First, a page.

Tuesday, September 8, 2009

Ode to the balanced scorecard

Do you feel yourself being elevated from your chair just thinking about balanced scorecards? I didn't think so. But speaking of balanced scorecards, I am about to commit heresy and I can only pray that Kaplan and Nortan can forgive me some someday.

Over the past 10 years, there has been a struggle to bring balance to business. The attempt was to move the industrial revolution model where the bottom line is the bottom line to a more holistic, balanced and, dare I say, human approach that recognizes that people, customers and processes enable profit.http://en.wikipedia.org/wiki/Balanced_scorecard

It was a valiant attempt, I would say. Companies all over the world implemented balanced scorecards into their corporate psyche. They set measures and targets for employee satisfaction and engagement and client satisfaction as a way to incent management to think and act in a more balanced way.

However, the recent downturn in the economy has sent us into a tail spin. We seem to be caught in a time warp heading back to the industrial revolution where driving profit at all costs is the focus.  Enterprise Risk Management is the new focus, but the perspective is one of fear, and not opportunity.  The question on  may leaders' minds is what are the risks that will disable our ability to generate profit?  And because we tend to think we are in a race, and maybe we are, the answers are short term.  Cut costs. Reduce overhead.  Streamline.  Think about it - how many new products or innovative ideas have hit the market place in the last five years? Trust me, the focus has been on restructuring and merging, and not on making new products and services.  Instead, businesses have been merging and converging to generate "economies of scale" which is just another way of saying doing more with less.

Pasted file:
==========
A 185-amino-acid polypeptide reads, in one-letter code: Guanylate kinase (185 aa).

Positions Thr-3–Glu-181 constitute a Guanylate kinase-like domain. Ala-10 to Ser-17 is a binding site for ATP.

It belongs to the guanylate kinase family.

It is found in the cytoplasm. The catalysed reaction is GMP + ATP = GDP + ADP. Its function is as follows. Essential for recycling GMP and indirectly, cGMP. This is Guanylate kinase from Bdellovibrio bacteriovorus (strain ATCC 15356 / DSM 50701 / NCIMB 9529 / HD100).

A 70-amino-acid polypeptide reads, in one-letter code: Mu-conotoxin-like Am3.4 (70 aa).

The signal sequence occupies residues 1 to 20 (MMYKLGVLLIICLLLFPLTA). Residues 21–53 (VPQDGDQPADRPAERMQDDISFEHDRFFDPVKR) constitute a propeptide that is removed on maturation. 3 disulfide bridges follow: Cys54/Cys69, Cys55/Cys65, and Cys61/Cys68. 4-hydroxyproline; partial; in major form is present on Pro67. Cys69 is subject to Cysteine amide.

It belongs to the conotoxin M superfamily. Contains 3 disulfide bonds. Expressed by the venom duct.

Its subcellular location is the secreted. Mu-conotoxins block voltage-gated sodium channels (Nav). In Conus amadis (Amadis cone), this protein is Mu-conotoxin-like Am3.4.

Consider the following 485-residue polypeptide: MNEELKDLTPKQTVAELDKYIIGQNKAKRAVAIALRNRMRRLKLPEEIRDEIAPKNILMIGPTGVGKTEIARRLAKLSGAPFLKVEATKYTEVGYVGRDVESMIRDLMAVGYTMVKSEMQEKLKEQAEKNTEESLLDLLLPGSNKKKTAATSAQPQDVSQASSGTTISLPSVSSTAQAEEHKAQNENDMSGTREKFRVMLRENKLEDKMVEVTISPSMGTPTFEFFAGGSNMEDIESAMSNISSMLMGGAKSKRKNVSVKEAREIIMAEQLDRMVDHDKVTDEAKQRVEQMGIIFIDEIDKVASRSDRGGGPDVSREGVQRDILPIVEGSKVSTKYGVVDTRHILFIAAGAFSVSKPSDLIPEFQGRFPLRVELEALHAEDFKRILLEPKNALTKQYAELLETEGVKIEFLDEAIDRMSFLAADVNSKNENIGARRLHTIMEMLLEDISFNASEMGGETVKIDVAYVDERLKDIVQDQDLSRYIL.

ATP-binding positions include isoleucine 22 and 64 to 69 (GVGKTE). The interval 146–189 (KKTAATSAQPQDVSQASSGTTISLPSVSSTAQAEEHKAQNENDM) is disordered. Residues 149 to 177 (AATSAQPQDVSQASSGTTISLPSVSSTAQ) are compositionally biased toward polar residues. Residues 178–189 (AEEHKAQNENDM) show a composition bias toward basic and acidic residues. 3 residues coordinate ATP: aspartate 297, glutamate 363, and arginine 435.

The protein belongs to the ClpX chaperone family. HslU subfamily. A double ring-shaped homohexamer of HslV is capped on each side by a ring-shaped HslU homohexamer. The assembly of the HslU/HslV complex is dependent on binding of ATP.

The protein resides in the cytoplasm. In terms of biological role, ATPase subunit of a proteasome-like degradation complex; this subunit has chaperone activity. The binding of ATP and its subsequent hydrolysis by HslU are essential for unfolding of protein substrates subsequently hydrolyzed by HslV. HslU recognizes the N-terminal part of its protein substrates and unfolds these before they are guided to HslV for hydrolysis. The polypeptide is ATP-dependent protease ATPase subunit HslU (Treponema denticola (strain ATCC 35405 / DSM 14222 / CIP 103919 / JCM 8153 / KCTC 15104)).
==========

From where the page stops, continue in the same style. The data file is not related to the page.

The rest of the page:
This is a problem because it begs the question. How much profit is enough? The anwer is there is never enough money at the end of the day. So, we continue to drive to this impossible goal of "profitablity" without really knowing how much is enough. Worse yet, this leads to less focus on good people practices and satisfied clients.

I have witnessed the effects of this phenomenon and I have to say, it's not good.  People and process are considered overhead - otherwise known as cost.  Therefore, in the absence of increasing revenue through creativity, innnovation and meeting customer needs, there is only one response. To decrease costs.  Granted, creativity is difficult and it's easier to cut costs.  But this line of thinking leads to unemployment, decreased confidence of the consumer, decreased spending for social programs, and increased paranoia overall.  People stop spending money. They batten down the hatches and prepare for the worst. 

In this environment, people become disposable. Good sense goes out the window.  And why? Because leaders are not being held accountable for the total picture.  They are short sighted, focusing on today and not considering the impacts of the decisions that are made.

It is a known fact that happy and secure employees are productive.  Productive people tend to have good leaders.  Good leaders tend to inspire good ideas from good people.  And good people can find creative ways to getting things done.  And when good people put their minds to it, collectively, the result is an insanely successful organization.

So, if you are reading this, Kaplan and Norton, it's time to step up the efforts to bring this awareness back to the minds of our leaders so we don't get comfortable back in the 1900's again. I would be happy to help.

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